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SINGAPORE: With Singaporeans increasingly turning to renting out their apartments for extra income, more disputes are flaring up between landlords and tenants, according to lawyers and property agents. And it is not only the landlords who are giving their tenants headaches.
Anecdotally, complaints of landlords being held ransom by tenants in arrears and refusing to move out are increasing.
Property agent G Rajan told Today that three out of 10 rental disputes in the last two years he handled, were from landlords. He said: "It's a lot of legwork and time spent going after the tenant."
A recent case involve a couple who were unable to drive out their tenant.
Mr Poh Boon Kay, 62, and his wife got SP Services to terminate the utilities account on March 7, hoping that this would prompt their tenant to move out.
However, the tenant lodged an objection to the termination. He got his lawyer to send a letter to SP Services citing that he was still residing at the premises and that termination of the tenancy was being disputed. The utilities services were restored.
In a letter to Mr Poh - which was seen by Today - SP Services said that, under the Electricity Act, it had an "obligation" to "supply utilities to occupants who require the supplies".
It added: "We have an obligation to reinstate the account opened by the tenant given that there is no sufficiently strong reason why we should not reinstate the account."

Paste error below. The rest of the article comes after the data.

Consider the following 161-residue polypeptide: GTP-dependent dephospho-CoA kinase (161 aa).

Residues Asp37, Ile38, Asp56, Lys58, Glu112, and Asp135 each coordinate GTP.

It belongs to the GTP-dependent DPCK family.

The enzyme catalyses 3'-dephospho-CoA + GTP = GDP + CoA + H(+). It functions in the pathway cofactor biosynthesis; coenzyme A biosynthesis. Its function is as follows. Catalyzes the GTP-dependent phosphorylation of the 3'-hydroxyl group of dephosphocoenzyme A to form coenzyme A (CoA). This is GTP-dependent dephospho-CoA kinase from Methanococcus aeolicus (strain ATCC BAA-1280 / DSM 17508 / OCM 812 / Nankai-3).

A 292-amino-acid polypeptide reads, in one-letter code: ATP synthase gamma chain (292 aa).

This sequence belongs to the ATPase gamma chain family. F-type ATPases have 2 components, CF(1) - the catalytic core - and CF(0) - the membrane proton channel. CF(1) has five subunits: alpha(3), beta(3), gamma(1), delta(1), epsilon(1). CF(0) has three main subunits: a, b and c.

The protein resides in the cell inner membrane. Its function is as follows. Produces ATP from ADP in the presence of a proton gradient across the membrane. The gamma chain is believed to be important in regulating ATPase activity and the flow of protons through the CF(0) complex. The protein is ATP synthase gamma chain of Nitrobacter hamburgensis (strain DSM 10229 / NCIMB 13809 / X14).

Mr Poh said his tenant "identified himself as a property agent and said he had clients and he would sign the tenancy agreement on their behalf". Mr Poh added: "Later, we found out that he had sublet the unit to some foreign women."
When contacted, the tenant declined comment.
In another case, nautical engineer M Gopalan said his tenant thrashed his Azalea Park unit and left him with S$4,400 worth of repairs.
The tenant also defaulted on payment three months into the tenancy and refused to vacate. Fortunately for Mr Gopalan, his property agent managed to contact the tenant's brother and eventually persuaded him to leave.
For most landlords, their only recourse is the legal route - taking out a court order to repossess the property and recover the arrears. But this entails cost and time, said lawyers.
Lawyer Abdul Rahman noted that a tenancy agreement is usually geared "towards the protection" of the landlord, and that the landlord has the "full option of the law" to go after the errant tenant.
Mr Rahman added: "(Landlords) need to cut their losses but the longer it takes to evict the tenant, the more the landlord is at the losing end ... There have been cases which went on for as long as four months in the courts."
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